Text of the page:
1. EVA: Introduction
  2. EVA: Overview
  3. EVA: Calculating NOPAT
  4. EVA: Calculating Invested Capital
  5. EVA: Pulling It All Together
  6. EVA: What Does It Really Mean?
  7. EVA: Conclusion

Economic Value Added (EVA™) is a metric used as a means of benchmarking and comparing company performance. In the simplest terms, to calculate EVA, analysts deduct the cost of capital from a company’s operating profit, adjusted for taxes on a cash basis. Much of the popularity of this metric is likely due to the successful marketing and deployment efforts of Stern Stewart & Co., the consulting company which owns the trademark. Nevertheless, this metric is backed by sound financial theory and is consistent with broader valuation principles.

EVA™=Economic Profit

Because the term Economic Value Added (EVA™) is trademarked, this tutorial will generally refer to the concept as “economic profit,” a term which is frequently substituted. For many, economic profit is shrouded in layers of complexity. Throughout the course of this tutorial, we will aim to demonstrate that the metric itself is based primarily on three straightforward principles: cash is king, some expense dollars are really investments “in disguise,” and equity capital is costly.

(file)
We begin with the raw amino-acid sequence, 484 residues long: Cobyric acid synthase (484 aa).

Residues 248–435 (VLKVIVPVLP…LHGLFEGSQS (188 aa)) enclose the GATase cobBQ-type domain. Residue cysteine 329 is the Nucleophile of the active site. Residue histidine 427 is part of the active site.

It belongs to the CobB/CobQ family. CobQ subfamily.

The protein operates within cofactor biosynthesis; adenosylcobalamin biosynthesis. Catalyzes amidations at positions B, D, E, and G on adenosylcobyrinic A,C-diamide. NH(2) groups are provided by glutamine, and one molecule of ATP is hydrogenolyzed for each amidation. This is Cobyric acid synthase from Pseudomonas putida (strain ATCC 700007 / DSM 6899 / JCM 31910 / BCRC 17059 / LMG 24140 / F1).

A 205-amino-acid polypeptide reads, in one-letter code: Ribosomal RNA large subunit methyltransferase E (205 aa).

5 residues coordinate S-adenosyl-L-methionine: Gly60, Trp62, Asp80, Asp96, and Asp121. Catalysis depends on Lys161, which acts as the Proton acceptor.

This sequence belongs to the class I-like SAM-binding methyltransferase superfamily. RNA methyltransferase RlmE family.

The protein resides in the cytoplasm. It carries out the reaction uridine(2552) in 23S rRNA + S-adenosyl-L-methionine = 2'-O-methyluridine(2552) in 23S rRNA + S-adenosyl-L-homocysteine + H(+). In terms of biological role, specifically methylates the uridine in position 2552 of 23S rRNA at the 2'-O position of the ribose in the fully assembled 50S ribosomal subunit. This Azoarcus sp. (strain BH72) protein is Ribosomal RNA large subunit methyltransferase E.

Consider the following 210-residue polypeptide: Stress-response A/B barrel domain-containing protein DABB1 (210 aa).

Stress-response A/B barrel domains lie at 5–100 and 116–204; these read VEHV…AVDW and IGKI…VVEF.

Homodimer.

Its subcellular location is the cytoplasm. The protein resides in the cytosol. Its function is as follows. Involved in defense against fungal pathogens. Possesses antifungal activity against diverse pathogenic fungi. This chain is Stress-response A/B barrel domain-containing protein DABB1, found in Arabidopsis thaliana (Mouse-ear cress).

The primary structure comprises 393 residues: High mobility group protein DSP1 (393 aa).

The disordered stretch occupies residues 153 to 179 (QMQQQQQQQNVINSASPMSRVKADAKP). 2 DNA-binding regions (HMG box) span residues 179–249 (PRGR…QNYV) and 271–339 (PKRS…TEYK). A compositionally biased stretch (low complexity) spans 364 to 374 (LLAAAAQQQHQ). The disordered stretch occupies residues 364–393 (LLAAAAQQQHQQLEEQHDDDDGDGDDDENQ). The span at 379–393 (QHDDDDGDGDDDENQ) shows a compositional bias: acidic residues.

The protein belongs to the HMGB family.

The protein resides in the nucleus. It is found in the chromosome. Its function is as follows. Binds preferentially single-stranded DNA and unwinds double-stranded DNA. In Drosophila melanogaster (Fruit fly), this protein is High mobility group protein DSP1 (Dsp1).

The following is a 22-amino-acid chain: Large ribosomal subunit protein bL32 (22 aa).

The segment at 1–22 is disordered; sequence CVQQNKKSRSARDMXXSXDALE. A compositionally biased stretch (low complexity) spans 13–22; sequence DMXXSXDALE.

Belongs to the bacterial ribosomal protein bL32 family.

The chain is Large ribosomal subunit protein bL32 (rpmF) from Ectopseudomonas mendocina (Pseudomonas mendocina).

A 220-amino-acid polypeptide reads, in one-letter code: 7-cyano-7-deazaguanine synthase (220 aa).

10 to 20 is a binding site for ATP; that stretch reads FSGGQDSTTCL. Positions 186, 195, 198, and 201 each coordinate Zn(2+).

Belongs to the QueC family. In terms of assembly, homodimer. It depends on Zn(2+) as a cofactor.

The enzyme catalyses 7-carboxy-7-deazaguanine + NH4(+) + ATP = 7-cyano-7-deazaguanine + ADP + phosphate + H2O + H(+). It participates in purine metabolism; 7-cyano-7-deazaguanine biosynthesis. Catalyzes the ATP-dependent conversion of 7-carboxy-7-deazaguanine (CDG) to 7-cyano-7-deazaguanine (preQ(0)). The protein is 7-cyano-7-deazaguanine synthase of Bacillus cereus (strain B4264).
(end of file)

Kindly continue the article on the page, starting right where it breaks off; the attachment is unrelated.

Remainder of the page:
In order to provide some clarity on what economic profit is, we’ll explore different concepts of the metric throughout each chapter of this tutorial, demonstrating associated calculations as we go. As an example, we’ll look to the Walt Disney Co. (DIS), a publicly traded company, to build an EVA™ calculation based on real financial statements. Then, we’ll compare EVA™ to other performance metrics.

With the help of this tutorial, you’ll be able to calculate EVA™ yourself, and you’ll also develop an understanding of the strengths and shortcomings of this metric, recognizing that it is better served in some situations than others.


EVA: Overview
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